Company directors can be disqualified on the grounds of unfit conduct, which incorporates a wide range of behaviours and actions. The consequences of disqualification can be severe, including hefty fines and even criminal proceedings if fraudulent activity is found.
Directors can be disqualified for between two and 15 years. During this time they’re legally banned from becoming a director or being involved in the formation, marketing, or running of a limited company.
The Company Directors Disqualification Act (CDDA), 1986, lays out the circumstances in which a director can be disqualified, and the director’s obligations under a disqualification order.
When a company becomes insolvent, the appointed administrator or liquidator investigates the reasons why the company declined. They report back to the Secretary of State on the conduct of all directors who have been in office for the previous three years. If instances of misconduct are found, the Insolvency Service takes the steps they deem necessary, potentially leading to director disqualification.
Disqualification is intended to protect the public from unscrupulous directors who deliberately try to benefit from the limited company structure, which separates the company’s finances from their own.
It’s easy for directors to unwittingly create losses for their creditors, however, by continuing to trade an insolvent company in the belief that they can improve the situation for stakeholders. That’s why it’s highly advisable to seek guidance from a licensed insolvency practitioner at the earliest stage of financial decline.
The following forms of conduct could lead to disqualification for directors, but this list is far from exhaustive as ‘unfit conduct’ covers a broad spectrum of actions:
A key element of disqualification is that it can be applied to other officers of the company who aren’t directors – for example, shadow directors.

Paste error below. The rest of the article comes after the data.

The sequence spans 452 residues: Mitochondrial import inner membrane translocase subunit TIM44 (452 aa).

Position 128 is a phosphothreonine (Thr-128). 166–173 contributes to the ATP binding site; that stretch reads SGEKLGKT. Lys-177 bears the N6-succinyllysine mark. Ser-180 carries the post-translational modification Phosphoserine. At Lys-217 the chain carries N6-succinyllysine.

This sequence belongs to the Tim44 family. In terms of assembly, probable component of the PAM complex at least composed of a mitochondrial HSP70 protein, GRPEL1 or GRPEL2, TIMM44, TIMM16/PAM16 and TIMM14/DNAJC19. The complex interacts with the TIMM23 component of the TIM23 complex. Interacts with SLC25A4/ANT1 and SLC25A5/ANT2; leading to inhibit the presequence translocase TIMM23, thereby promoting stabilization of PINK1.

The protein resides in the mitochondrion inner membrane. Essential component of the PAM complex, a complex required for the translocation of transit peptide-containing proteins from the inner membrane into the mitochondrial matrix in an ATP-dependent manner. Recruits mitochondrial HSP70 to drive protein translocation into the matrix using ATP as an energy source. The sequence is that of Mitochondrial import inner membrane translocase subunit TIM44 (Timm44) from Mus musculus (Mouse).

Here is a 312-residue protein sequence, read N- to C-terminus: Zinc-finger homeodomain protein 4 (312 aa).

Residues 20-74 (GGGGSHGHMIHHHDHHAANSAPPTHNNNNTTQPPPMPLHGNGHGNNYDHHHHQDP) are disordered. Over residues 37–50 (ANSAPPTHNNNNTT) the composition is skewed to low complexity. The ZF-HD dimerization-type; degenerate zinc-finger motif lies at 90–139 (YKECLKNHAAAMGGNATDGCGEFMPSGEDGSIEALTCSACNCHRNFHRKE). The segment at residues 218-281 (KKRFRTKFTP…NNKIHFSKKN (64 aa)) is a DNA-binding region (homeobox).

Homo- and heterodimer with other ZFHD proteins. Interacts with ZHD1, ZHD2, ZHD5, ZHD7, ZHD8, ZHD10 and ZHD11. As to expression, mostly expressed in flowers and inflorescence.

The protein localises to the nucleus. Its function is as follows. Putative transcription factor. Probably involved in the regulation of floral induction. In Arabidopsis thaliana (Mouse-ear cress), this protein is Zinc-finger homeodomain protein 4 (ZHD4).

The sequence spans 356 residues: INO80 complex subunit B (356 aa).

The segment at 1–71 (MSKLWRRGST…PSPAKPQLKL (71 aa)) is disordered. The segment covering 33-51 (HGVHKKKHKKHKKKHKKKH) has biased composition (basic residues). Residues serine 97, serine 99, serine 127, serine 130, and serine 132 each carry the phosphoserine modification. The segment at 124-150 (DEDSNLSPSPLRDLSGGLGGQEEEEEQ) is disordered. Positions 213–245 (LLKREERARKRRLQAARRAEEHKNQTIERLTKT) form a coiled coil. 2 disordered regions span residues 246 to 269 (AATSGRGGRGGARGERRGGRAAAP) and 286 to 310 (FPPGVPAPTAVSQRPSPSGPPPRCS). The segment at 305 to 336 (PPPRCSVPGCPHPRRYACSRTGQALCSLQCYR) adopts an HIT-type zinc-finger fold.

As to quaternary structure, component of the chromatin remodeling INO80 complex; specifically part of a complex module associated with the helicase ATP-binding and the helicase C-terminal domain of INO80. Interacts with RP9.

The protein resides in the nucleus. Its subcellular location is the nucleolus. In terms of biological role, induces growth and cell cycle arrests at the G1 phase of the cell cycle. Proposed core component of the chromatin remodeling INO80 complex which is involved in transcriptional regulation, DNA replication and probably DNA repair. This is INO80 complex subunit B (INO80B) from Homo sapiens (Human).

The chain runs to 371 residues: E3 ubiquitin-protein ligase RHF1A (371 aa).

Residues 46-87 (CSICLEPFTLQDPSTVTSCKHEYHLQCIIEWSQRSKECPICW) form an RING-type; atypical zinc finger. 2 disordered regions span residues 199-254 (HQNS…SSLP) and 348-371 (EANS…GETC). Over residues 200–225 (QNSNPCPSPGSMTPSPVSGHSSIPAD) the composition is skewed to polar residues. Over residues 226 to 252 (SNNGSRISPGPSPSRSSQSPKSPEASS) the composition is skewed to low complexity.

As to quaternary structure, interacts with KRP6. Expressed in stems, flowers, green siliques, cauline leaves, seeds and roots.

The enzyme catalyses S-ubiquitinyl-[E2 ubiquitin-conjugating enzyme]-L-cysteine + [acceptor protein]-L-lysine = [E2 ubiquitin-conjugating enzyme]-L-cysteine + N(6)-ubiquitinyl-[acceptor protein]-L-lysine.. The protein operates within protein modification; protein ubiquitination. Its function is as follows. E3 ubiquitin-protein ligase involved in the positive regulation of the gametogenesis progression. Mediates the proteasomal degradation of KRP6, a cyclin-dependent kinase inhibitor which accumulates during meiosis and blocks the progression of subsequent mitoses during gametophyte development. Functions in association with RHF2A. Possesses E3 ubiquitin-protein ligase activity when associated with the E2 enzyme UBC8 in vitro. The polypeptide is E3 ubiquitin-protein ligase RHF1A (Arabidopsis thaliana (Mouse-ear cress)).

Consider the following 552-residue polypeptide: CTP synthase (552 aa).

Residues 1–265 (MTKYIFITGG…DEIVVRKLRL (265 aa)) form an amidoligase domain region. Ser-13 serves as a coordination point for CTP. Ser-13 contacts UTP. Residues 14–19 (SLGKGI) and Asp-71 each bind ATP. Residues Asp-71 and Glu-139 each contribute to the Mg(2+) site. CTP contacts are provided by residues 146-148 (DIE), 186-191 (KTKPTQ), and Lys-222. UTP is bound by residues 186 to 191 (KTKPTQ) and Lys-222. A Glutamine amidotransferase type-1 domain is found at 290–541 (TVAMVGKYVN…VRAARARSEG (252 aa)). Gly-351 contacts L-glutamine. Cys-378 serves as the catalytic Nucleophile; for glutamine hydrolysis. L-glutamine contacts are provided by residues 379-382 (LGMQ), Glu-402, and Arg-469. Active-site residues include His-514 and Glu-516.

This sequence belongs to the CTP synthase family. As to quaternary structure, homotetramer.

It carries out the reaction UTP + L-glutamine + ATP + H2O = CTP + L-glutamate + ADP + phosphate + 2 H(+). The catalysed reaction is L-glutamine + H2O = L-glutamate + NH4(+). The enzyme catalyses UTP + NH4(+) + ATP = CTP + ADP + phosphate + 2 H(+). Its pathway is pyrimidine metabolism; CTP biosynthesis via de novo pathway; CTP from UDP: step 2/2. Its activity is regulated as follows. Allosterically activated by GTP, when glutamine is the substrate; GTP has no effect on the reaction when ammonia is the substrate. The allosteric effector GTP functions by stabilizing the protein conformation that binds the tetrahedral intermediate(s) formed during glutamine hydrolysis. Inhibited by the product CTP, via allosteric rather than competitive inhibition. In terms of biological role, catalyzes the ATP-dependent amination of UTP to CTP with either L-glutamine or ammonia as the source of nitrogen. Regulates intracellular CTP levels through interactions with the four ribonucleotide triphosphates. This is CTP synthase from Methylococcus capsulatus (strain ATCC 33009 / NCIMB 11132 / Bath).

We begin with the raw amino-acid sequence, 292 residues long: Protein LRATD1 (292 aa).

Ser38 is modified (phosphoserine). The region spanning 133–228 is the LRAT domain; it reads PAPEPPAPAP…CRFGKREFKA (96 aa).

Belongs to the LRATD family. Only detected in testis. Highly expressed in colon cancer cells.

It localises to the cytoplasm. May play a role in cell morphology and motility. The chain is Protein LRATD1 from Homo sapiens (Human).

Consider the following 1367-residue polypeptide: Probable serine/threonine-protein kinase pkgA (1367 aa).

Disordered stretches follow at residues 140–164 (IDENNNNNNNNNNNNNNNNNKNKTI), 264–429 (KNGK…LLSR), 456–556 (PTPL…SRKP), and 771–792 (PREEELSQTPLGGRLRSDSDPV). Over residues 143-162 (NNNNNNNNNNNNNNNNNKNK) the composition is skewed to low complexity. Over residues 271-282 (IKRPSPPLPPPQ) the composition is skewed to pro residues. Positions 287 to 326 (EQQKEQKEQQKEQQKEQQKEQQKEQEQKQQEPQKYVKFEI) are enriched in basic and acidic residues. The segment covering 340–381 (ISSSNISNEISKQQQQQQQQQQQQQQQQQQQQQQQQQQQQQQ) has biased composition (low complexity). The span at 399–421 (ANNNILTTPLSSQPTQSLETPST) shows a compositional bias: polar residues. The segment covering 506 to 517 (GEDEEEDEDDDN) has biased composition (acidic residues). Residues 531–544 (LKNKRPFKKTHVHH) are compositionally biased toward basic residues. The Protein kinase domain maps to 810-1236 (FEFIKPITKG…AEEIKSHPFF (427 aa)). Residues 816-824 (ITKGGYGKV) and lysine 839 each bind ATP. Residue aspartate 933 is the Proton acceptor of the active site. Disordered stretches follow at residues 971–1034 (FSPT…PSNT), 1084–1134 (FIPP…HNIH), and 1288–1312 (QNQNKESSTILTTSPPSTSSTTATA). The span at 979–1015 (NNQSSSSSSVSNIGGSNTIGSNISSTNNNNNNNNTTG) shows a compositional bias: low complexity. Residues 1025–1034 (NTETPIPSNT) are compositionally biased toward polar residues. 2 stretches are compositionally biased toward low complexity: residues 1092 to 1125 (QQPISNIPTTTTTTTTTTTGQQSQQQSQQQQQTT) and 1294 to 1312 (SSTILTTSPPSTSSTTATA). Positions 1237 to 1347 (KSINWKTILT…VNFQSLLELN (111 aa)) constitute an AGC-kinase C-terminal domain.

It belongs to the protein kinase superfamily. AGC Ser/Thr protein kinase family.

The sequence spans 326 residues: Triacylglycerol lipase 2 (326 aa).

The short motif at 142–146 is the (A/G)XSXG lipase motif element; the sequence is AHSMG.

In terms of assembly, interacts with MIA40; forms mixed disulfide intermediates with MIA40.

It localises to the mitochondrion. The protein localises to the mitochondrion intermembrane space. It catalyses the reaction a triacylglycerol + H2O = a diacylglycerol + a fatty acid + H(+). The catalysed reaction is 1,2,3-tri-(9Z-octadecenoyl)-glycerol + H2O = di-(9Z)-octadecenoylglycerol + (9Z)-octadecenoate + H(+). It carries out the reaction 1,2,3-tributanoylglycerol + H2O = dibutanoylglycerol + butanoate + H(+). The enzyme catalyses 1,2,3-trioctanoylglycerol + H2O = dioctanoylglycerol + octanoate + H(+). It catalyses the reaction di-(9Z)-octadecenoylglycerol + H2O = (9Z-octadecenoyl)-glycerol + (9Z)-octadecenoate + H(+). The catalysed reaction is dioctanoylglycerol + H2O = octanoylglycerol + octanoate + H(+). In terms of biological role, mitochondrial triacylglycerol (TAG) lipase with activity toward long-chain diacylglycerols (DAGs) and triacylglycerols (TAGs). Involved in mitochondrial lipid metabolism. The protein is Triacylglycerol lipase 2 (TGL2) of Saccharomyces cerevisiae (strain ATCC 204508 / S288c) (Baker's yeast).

Director disqualification can take place in two different ways - via a court order and a disqualification undertaking.
This is an order of the court that disqualifies a director for a stated period. Court proceedings are not criminal unless fraudulent activity is found – they’re civil proceedings that can also result in a fine for the director involved.
In some instances, a director may voluntarily make a disqualification undertaking, which avoids the publicity of court process, but ultimately has the same outcome – a ban on being a director or being involved in the formation, marketing, or running of a company for the specified time.
In both cases directors may be banned from taking other offices, or incur restrictions by organisations such as charities, pension trustees, police forces, and legal/accountancy practices, due to the disqualification.
If a director goes against the terms of a disqualification order or undertaking they could face criminal prosecution and a prison sentence. An extended period of disqualification is also likely to be applied. Contravening director disqualification is a serious offence, and it’s important for directors to comply with the order or undertaking for the full term.
If you would like more guidance or information on director disqualification, please get in touch with our expert team at UK Liquidators. We offer free, same-day consultations so you can quickly understand your obligations as a director.
If you are considering liquidation for your limited company, taking advice from a licensed insolvency practitioner can help you understand your options.
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